To start with the last. No i won’t let them starve. I have a responsibility!Well, In this instance it's the beekeeper's choice but believe me if they can get their hands on it bees are more than happy to take syrup -Langstroth writes about masses of bees descending on a local confectionary shop. You can even now buy 'bee feeders' which you fill with syrup and hang in the garden. I saw one in action last summer, covered with bees (no doubt spreading all sorts of nasties between themselves) all day long, the owner actually complained that it was costing a fortune to keep up with them. All of that said, I appreciate your decision not to feed syrup -just so long as you're not planning to watch a colony starve to death if it runs on hard times.
I agree with you. Now i am reading a lot. Discuss with members at this forum. A lot of information and inspiration. But in the end i will mix it with my own experiences and i’ll see where it leads to. It’s an interesting journey!It's a financial move on my part in the sense of being a cost saver.
I refer to using warre boxes because I don't want to be accused of trying to invent a new hive, infarct Warre had no claim on that approximate size of box -he was actually very late to the party, +/-100 years after Bevan who himself wasn't the first.
You yourself seem not to be too tied to the method, one box underneath and others on top (Warre himself admitted that section racks had to go on top) so there's some flexibility in his ideas.
Personally I'm a scavenger of both, information and experience, who sees no need to be tied to a snapshot from the 1940s. That's like reading Manley's books and then saying we should keep old brood comb as long as possible; I've done just that, said that, then I woke up and started living in the present.
That’s something i don’t know. Maybe @rolande knows?If you feed a Warre hive, surely the honey will be adulterated?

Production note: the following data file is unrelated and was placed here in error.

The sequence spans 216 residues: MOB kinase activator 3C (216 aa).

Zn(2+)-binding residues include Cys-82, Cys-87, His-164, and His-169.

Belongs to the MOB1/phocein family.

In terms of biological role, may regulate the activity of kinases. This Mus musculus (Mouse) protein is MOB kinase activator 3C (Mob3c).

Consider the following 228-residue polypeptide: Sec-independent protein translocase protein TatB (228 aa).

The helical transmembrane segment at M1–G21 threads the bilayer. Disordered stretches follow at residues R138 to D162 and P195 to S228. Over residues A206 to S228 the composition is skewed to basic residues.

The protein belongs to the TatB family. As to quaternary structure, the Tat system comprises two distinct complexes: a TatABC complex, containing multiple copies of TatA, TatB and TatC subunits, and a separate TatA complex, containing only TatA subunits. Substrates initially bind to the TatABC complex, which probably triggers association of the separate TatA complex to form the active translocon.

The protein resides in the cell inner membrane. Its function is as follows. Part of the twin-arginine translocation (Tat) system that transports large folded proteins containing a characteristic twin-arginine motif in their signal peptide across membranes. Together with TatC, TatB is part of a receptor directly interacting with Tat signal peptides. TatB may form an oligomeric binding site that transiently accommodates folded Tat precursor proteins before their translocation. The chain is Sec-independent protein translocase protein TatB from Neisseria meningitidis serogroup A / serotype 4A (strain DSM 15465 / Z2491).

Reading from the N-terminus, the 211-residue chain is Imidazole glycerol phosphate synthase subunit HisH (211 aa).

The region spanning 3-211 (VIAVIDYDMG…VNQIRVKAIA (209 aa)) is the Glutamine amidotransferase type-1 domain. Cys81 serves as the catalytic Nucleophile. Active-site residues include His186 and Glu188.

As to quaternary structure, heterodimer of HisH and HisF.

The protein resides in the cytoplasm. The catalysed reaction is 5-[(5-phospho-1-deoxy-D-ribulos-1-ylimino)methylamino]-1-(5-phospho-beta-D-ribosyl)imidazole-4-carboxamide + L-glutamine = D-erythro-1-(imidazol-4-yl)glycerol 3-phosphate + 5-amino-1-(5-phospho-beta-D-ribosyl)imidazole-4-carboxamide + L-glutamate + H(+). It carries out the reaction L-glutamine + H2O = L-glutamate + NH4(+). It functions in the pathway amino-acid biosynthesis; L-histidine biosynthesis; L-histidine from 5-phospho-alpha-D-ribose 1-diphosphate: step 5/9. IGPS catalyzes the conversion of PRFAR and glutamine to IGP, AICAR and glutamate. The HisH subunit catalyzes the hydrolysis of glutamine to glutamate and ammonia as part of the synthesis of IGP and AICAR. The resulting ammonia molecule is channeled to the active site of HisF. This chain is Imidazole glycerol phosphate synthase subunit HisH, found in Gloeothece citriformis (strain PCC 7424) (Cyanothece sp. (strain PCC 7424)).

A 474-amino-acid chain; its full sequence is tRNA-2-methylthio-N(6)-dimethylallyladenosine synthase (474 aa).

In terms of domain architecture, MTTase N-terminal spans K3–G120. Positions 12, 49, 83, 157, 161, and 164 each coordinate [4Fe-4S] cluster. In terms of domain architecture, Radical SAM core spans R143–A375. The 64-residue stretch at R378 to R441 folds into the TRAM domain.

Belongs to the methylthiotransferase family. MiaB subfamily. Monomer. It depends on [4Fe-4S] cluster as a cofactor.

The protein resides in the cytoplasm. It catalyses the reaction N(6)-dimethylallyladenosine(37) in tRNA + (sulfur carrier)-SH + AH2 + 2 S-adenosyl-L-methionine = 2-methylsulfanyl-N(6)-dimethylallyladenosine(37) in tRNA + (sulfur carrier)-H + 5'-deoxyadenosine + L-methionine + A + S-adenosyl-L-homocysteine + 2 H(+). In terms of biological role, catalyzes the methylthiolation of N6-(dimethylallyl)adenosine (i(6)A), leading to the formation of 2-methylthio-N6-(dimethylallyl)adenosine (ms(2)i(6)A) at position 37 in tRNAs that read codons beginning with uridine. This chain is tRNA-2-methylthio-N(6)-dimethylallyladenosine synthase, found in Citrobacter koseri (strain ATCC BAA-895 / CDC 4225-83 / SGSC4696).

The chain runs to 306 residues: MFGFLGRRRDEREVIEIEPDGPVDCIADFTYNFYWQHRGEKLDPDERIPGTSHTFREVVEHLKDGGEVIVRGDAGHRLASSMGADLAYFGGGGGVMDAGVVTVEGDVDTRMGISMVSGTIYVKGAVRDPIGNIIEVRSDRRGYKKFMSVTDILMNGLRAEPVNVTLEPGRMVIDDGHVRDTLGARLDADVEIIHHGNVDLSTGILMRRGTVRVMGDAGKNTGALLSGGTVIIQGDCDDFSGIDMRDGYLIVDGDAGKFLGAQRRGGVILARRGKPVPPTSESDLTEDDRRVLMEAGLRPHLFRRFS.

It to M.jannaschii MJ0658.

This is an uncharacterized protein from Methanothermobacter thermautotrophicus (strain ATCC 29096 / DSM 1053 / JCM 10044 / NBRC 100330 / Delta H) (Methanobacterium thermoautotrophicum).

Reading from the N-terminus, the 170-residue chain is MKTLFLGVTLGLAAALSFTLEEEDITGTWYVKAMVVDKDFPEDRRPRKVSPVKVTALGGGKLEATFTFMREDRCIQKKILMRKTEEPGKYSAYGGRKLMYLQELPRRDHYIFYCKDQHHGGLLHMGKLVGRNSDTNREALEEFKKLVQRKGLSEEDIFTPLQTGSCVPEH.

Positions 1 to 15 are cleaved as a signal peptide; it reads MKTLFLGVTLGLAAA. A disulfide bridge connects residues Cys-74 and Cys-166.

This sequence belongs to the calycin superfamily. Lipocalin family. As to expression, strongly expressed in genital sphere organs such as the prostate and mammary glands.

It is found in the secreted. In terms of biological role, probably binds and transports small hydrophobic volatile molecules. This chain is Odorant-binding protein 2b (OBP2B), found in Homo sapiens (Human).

When does your course start Jan? It would be wise to take advice from your instructor about what is done locally.
I've never kept bees any other way, but it does seem to work for me.
Coming wednesday it starts with some theory lessons online. Depending on covid status and measures the practice lessons will start in april or july. The teacher has a lot of different experiences. He lives and keeps bees in the place where i live. But he also teaches farmers in Africa how to keep bees. So a man with a lot of knowledge under a variety of circumstances.When does your course start Jan? It would be wise to take advice from your instructor about what is done locally.
Yes, would. It's an issue with the Warre method. So is keeping varroa treatment away from the honey crop.Well, let's assume you are (not you personally, the Warre hive keeper). Would feeding adulterate the crop?
I don't know, I think that mr Guillotine's device would be a welcome form of entertainment at the momentIt was adapted from the design for one, if the blurb is right. Which is a bit scary
The need for such devices does put me off the Warre method a bit I have to admit .......
One empty layer 12-sided of 21 cm high and 70 mm thick of Douglas fir will weigh 3,5 kg. So two layers plus roof will weigh around 10 kg. I don’t know how much the comb will weigh. It will contain per layer a max. of almost 0,5 m2, a total of 1m2 of comb. Plus of course the bees .Have you worked out how heavy a 70mm box would be?
Well wait and see . I don’t buy a cheap material WH for big money. I will make a long lasting not so expensive hive. And i will keep you updated at this forum how things will turn outNatural beekeeping........oh buy a Crane, I don’t think there’s any WH method that can’t be transferred to standard hives or any of the principals . Most warres I’ve seen have been expensive and given the construction wonder how long they would last.